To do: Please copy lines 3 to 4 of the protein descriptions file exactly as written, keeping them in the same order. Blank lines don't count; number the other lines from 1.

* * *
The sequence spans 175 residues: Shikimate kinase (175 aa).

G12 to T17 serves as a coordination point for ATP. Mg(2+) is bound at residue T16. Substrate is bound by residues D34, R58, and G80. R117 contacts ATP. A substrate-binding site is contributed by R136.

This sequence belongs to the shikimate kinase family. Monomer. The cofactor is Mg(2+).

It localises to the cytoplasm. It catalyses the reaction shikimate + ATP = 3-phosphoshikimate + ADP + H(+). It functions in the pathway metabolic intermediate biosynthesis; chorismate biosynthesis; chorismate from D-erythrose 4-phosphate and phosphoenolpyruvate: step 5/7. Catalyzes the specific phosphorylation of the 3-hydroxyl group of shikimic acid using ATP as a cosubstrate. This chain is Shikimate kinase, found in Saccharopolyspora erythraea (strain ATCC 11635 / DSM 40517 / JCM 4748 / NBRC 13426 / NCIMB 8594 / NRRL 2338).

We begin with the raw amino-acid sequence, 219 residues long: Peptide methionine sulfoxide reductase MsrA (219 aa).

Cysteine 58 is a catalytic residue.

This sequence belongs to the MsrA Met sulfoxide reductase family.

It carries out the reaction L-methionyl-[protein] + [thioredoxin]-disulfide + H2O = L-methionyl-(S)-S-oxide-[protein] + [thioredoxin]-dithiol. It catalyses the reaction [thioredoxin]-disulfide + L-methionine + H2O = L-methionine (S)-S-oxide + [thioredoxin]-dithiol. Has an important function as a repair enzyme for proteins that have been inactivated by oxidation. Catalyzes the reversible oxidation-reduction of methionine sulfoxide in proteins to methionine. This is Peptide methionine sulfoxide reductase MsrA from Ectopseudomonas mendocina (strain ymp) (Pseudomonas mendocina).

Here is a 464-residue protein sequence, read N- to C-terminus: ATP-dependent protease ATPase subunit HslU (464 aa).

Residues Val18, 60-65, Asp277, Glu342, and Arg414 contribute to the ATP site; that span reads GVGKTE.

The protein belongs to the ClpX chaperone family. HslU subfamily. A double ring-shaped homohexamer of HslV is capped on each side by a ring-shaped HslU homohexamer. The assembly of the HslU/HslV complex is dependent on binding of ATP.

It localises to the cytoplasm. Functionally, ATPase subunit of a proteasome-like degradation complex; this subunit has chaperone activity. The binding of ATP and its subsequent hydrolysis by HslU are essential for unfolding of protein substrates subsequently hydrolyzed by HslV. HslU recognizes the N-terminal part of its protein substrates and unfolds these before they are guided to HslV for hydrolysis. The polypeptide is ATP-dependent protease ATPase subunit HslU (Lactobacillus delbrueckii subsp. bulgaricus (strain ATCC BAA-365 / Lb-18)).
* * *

This sequence belongs to the shikimate kinase family. Monomer. The cofactor is Mg(2+).

It localises to the cytoplasm. It catalyses the reaction shikimate + ATP = 3-phosphoshikimate + ADP + H(+). It functions in the pathway metabolic intermediate biosynthesis; chorismate biosynthesis; chorismate from D-erythrose 4-phosphate and phosphoenolpyruvate: step 5/7. Catalyzes the specific phosphorylation of the 3-hydroxyl group of shikimic acid using ATP as a cosubstrate. This chain is Shikimate kinase, found in Saccharopolyspora erythraea (strain ATCC 11635 / DSM 40517 / JCM 4748 / NBRC 13426 / NCIMB 8594 / NRRL 2338).